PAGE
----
Members of the 105-year-old First Baptist Church of Deerfield Beach recently voted 95 percent in favor of renaming the church The Church at Deerfield Beach, a move that went into effect on Pentecost Sunday, June 4th.
The trend is gaining momentum among mainline Protestant churches to exclude their denominational affiliation from their church’s name as denominationalism becomes increasingly irrelevant in a post-Christian culture.
Critics argue that a church without a denominational reference is five times more likely to be perceived as hiding their beliefs; however, proponents are quick to identify exactly what is believed about church denominations.
President of LifeWay Resources for the Southern Baptist Convention, Thom Rainer, solicited his Twitterverse by asking, “What comes to your mind when you hear the word ‘Baptist’?” The top response: legalism. Others included: potluck, outdated, boring, fundamentalism, men only, fighting, no alcohol, no dancing and grape juice.
To confront the effects generated by the misunderstanding of the word “Baptist,” Jeremy Earnest, 40, senior pastor of The Church at Deerfield Beach, and the elected leaders, acted upon the years of prayer, wise counsel and sensing of God’s affirmation by challenging the status quo. During their second quarterly business meeting, which began with a dinner where students taught the adults how to use Snapchat, and in return the adults taught the students about table etiquette, the leadership called for a vote to remove any unnecessary barrier that might keep the unchurched from gracing their pews, specifically by removing the word “Baptist” from the church name.
Wall vs. bridge
While sharing his conviction, Earnest referenced an article penned by Pastor Brandon Park of Connection Point Church in Kansas City, Missouri, formerly First Baptist Church Raytown, titled “Should we keep ‘Baptist’ in the church name?” Park writes that the first role of the church is to let the outside world know “there’s a God who loves them and a community of people who will love them. They can learn what it means to be a Baptist once they get here” — as The Church at Deerfield Beach will remain affiliated with the Southern Baptist Convention.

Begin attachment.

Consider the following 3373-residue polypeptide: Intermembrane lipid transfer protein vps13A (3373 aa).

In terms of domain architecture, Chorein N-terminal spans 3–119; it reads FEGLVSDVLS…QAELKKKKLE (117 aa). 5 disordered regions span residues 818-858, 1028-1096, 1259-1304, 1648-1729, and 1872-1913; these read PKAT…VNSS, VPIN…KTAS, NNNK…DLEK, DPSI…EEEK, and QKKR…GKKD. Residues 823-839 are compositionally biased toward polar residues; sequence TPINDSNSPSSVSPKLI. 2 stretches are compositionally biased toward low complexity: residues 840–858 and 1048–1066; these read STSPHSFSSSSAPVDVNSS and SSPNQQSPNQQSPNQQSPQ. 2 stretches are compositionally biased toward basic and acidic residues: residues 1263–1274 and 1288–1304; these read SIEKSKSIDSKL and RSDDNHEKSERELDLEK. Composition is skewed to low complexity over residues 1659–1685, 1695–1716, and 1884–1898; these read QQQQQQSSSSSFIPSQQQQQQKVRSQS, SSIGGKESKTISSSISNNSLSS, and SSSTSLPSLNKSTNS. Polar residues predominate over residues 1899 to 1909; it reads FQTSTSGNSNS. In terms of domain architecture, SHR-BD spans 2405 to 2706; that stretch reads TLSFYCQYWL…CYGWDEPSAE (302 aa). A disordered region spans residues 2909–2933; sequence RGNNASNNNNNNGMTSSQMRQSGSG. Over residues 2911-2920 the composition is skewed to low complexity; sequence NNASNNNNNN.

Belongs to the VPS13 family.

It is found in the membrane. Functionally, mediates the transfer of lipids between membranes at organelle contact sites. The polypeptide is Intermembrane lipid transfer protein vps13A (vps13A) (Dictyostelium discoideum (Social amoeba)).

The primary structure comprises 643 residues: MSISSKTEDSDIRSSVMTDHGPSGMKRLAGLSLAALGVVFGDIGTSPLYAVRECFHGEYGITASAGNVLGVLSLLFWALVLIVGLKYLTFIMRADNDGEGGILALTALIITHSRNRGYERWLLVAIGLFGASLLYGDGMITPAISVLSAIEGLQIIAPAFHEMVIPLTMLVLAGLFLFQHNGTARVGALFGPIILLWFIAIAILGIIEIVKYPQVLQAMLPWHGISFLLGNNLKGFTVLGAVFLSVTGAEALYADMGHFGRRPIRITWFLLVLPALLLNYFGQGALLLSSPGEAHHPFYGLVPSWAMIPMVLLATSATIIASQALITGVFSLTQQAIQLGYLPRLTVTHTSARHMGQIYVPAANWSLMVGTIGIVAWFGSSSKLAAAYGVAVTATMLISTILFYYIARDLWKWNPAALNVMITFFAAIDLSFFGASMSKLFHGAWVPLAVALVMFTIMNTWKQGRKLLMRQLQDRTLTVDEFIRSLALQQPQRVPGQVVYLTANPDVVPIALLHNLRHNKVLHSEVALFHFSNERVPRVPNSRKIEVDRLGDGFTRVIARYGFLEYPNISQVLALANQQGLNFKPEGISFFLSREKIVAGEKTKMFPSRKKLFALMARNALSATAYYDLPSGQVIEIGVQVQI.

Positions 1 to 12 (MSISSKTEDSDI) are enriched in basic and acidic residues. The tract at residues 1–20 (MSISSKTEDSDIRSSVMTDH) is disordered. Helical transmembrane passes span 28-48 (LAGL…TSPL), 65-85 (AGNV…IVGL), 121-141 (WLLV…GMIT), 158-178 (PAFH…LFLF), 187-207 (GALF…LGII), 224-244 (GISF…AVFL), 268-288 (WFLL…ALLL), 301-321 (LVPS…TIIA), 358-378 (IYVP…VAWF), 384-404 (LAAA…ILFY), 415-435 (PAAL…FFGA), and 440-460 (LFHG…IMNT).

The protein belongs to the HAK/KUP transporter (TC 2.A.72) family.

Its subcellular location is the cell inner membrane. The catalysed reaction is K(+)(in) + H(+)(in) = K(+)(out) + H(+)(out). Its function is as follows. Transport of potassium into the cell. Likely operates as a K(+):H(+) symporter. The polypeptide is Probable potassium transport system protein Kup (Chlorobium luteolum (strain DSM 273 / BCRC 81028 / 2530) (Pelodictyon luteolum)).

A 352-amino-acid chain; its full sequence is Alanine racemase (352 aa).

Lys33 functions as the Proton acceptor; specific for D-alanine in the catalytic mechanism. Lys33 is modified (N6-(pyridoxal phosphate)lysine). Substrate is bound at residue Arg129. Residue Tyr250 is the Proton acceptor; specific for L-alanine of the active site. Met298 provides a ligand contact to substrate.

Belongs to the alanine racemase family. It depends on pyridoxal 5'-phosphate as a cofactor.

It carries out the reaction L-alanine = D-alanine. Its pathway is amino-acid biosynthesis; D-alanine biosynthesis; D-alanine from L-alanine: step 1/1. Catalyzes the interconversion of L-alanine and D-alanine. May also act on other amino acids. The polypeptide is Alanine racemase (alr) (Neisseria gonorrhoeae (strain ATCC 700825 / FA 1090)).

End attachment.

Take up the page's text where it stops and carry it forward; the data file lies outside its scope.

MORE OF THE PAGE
Earnest affirmed that, as a church, they are “drastically different” than they were a year ago. “It’s not the same church that it was 5 years ago, 10 years ago;” it is a transformed Baptist church concerned for a city with a sobering percentage of residents without a church home. However, Earnest believes many bypass his church, citing Park’s claim that the name “Baptist” can be “more of a wall than a bridge,” noting churches with denominational affiliation in their name can be perceived as unwelcoming or exclusive. Earnest agrees when Park writes, “If the ‘Baptist’ in my church’s name causes an unbeliever to think of me as a Westboro Baptist Church member holding up a picket sign, then I can live without having the word ‘Baptist’ in my name.”
Easing anxieties, longtime members of First Baptist Church of Deerfield Beach enthusiastically vocalized their endorsement of the name change during the meeting, claiming the change precisely represents the transformation they had undergone as a church, which they say parallels occasions in the Bible when a person received a new name that identified them as a faithful follower of God. Similarly, the members departed the evening eager to share their faith and invite people to church after having accepted their new identity as The Church at Deerfield Beach.
While nationally there is resistance to the excluding of denominational affiliation, Earnest and his members stand firm in their decision to remove the word “Baptist.” For them, they claim only one name, Jesus Christ, and they assert that this was an act of faith toward their mission, which trumps tradition.
The Church at Deerfield Beach — similar to The Church at Ephesus or The Church at Philippi — believes both the unchurched and churched have a place in God’s redemptive story that is unfolding through a movement of Christ-followers seeking a deeper relationship with God as they prioritize their time and resources to love and serve the people of Deerfield Beach.
C.J. Wetzler is the NextGen pastor at The Church at Deerfield Beach. Connect with him on social media: @thecjwetzler